WWDC 2021 dates have been confirmed, and the developer conference is slated to take place from Monday, June 7 through Friday, June 11. The keynote of WWDC 2021 will be hosted on June 7, and as has been the norm for the traditional curtain raiser, unveil the latest of Apple’s operating systems across all its products. These will include iOS 15 for iPhones, macOS 12 for MacBooks, iMacs and Macs, watchOS 8 for the Apple Watch, tvOS 15 for Apple TV hardware and iPadOS 15 for iPads. Alongside this, Apple will also host its traditional Swift Student Challenge in its typical support for young developers.
Since the event will be hosted in the digital only format, there will be no charges levied to developers in order to attend it. Interested parties can sign up for WWDC 2021 from the Apple Developer website, or from the Developer section on Apple’s iPhones, iPads, Macs and Apple TVs. The week-long conference will also host virtual developer sessions and demos for builders invested in the Apple ecosystem, which will possibly include (but not be limited to) how best to leverage the latest privacy advances made by Apple in its mobile operating system.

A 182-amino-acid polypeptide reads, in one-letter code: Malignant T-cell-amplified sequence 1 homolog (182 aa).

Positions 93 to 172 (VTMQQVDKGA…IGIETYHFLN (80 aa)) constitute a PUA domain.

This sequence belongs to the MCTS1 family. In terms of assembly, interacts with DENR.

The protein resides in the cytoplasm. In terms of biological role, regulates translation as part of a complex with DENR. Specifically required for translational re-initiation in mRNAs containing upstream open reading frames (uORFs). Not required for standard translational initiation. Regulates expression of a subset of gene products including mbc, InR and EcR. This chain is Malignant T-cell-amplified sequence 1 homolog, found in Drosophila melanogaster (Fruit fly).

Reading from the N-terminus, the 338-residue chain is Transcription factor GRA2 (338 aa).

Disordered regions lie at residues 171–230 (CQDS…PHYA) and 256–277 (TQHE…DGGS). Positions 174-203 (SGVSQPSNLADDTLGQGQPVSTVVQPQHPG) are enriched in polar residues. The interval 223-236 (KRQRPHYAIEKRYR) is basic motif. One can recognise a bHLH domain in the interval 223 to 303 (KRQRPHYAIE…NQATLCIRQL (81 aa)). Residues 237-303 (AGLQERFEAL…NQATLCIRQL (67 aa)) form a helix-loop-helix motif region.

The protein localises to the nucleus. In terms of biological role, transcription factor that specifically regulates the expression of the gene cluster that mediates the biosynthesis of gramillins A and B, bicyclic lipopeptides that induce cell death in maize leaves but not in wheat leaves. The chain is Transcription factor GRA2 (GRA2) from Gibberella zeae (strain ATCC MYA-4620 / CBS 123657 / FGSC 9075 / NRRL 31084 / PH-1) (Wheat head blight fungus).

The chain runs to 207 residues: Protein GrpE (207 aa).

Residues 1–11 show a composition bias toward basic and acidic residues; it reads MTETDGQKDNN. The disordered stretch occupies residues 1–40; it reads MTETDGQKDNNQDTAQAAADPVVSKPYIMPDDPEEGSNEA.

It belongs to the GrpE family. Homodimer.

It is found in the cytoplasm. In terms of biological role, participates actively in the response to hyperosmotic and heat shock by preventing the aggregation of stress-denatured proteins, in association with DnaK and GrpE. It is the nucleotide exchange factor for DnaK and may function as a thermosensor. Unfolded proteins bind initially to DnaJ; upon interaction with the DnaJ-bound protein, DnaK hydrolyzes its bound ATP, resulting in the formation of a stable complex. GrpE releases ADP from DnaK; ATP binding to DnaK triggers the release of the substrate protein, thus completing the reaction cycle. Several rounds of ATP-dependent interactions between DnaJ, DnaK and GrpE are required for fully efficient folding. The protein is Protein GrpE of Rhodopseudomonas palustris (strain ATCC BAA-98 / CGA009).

With iOS 14, Apple took steps forward to better inform users how their data are being tracked, used and collected, and giving them a choice to allow apps to continue collecting data, or opt out from it. The move found criticism in none other than Facebook, which brought out full-page advertisements in an attempt to raise a rallying cry from small businesses by telling them that a lack of user behaviour data would mean directly fewer targeted advertisements, which in turn may drastically reduce revenues from online businesses. In the short term, at least, Apple appears to have come out the better of the two tech giants.
WWDC 2021 may also see Apple introduce new Apple Silicon Macs and MacBooks, therefore continuing its transition away from third party chipsets, and on towards its own. Here, too, Intel recently found a fair few critics (particularly among Apple aficionados) for pulling off an advertisement stunt in a bid to rival Apple’s own processors. Here, too, Apple appears to be holding its own, as consumer tests, critic reviews and benchmark data have all pointed to superior performance from Apple’s processors, as against those marketed by Intel.